Leptospirillum ferriphilum plays a major role in acidic, metal rich environments where it represents one of the most prevalent iron oxidizers. These milieus include acid rock and mine drainage as well as biomining operations. Despite its perceived importance, no complete genome sequence of this model species' type strain is available, limiting the possibilities to investigate the strategies and adaptations Leptospirillum ferriphilum(T) applies to survive and compete in its niche. This study presents a complete, circular genome of Leptospirillum ferriphilum(T) DSM 14647 obtained by PacBio SMRT long read sequencing for use as a high quality reference. Analysis of the functionally annotated genome, mRNA transcripts, and protein concentrations revealed a previously undiscovered nitrogenase cluster for atmospheric nitrogen fixation and elucidated metabolic systems taking part in energy conservation, carbon fixation, pH homeostasis, heavy metal tolerance, oxidative stress response, chemotaxis and motility, quorum sensing, and biofilm formation. Additionally, mRNA transcript counts and protein concentrations were compared between cells grown in continuous culture using ferrous iron as substrate and bioleaching cultures containing chalcopyrite (CuFeS2). Leptospirillum ferriphilum(T) adaptations to growth on chalcopyrite included a possibly enhanced production of reducing power, reduced carbon dioxide fixation, as well as elevated RNA transcripts and proteins involved in heavy metal resistance, with special emphasis on copper efflux systems. Finally, expression and translation of genes responsible for chemotaxis and motility were enhanced.IMPORTANCELeptospirillum ferriphilum is one of the most important iron-oxidizers in the context of acidic and metal rich environments during moderately thermophilic biomining. A high-quality circular genome of Leptospirillum ferriphilum(T) coupled with functional omics data provides new insights into its metabolic properties, such as the novel identification of genes for atmospheric nitrogen fixation, and represents an essential step for further accurate proteomic and transcriptomic investigation of this acidophile model species in the future. Additionally, light is shed on Leptospirillum ferriphilum(T) adaptation strategies to growth on the copper mineral chalcopyrite. This data can be applied to deepen our understanding and optimization of bioleaching and biooxidation, techniques that present sustainable and environmentally friendly alternatives to many traditional methods for metal extraction. [less ▲]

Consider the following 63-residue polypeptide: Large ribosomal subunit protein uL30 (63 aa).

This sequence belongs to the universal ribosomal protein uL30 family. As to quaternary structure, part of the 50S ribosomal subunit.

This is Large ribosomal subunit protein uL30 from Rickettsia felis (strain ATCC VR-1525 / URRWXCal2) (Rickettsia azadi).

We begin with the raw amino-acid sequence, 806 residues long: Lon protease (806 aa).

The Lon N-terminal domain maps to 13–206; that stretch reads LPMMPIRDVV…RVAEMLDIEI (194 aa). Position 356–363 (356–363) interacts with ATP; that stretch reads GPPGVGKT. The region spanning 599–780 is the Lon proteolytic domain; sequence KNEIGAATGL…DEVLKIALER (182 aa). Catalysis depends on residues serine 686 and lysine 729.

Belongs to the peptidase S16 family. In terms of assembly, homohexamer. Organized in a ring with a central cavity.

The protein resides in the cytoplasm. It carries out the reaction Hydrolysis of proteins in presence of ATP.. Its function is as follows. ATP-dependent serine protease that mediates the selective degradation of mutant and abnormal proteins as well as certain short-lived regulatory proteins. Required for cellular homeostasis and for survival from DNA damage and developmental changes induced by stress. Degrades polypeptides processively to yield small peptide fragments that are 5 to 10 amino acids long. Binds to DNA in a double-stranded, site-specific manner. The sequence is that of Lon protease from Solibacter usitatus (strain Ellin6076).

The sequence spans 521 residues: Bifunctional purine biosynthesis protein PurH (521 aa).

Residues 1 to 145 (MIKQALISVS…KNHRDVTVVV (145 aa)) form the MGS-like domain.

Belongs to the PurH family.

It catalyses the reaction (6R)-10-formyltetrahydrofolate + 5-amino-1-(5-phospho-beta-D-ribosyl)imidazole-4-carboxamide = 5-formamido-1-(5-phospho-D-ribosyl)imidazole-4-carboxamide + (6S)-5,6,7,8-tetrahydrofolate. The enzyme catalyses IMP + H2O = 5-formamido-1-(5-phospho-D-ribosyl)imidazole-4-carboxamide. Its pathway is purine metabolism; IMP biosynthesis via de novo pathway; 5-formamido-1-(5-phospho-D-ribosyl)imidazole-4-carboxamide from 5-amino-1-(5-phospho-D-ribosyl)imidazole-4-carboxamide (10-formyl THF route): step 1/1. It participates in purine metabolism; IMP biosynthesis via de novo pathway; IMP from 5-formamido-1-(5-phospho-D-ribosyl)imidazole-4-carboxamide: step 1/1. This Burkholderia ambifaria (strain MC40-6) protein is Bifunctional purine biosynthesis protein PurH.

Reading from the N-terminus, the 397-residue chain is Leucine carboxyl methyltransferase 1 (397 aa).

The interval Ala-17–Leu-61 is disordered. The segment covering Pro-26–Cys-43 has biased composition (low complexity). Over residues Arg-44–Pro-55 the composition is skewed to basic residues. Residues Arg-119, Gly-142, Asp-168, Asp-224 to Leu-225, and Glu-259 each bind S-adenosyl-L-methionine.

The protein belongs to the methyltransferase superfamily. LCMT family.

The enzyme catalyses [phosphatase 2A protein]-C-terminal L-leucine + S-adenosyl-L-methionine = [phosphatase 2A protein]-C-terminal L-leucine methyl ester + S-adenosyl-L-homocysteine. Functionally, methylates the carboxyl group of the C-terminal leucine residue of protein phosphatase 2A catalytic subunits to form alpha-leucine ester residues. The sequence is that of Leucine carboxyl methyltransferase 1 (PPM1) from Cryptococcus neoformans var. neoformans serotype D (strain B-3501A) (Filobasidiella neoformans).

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See detailAnoxic conditions promote species-specific mutualism between gut microbes in silico
Heinken, Almut Katrin UL; Thiele, Ines UL

in Applied and Environmental Microbiology (2015), 81(12), 4049-4061

The human gut is inhabited by thousands of microbial species, most of which are still uncharacterized. Gut microbes have adapted to each other’s presence as well as to the host and engage in complex cross ... [more ▼]

The human gut is inhabited by thousands of microbial species, most of which are still uncharacterized. Gut microbes have adapted to each other’s presence as well as to the host and engage in complex cross-feeding. Constraint-based modeling has been successfully applied to predicting microbe-microbe interactions, such as commensalism, mutualism, and competition. Here, we apply a constraint-based approach to model pairwise interactions between 11 representative gut microbes. Microbe-microbe interactions were computationally modeled in conjunction with human small intestinal enterocytes and subjected to three diets with varying levels of carbohydrate, fat, and protein in normoxic or anoxic environments. Each microbe engaged in species-specific commensal, parasitic, mutualistic, or competitive interactions. For instance, Streptococcus thermophilus efficiently outcompeted paired microbes in agreement with the domination of streptococci in the small intestinal microbiota. Under anoxic conditions, the probiotic Lactobacillus plantarum displayed mutualistic behavior towards six other species, which, surprisingly, were almost entirely abolished under normoxic conditions. This finding suggests that the anoxic conditions in the large intestine drive mutualistic cross-feeding, leading to the evolvement of a more complex ecosystem than the small intestinal microbiota. Moreover, we predict that the presence of the small intestinal enterocyte induces competition over host-derived nutrients. The presented framework can readily be expanded to a larger gut microbial community. This modeling approach will be of great value for subsequent studies aiming to predict conditions favoring desirable microbes or suppressing pathogens. [less ▲]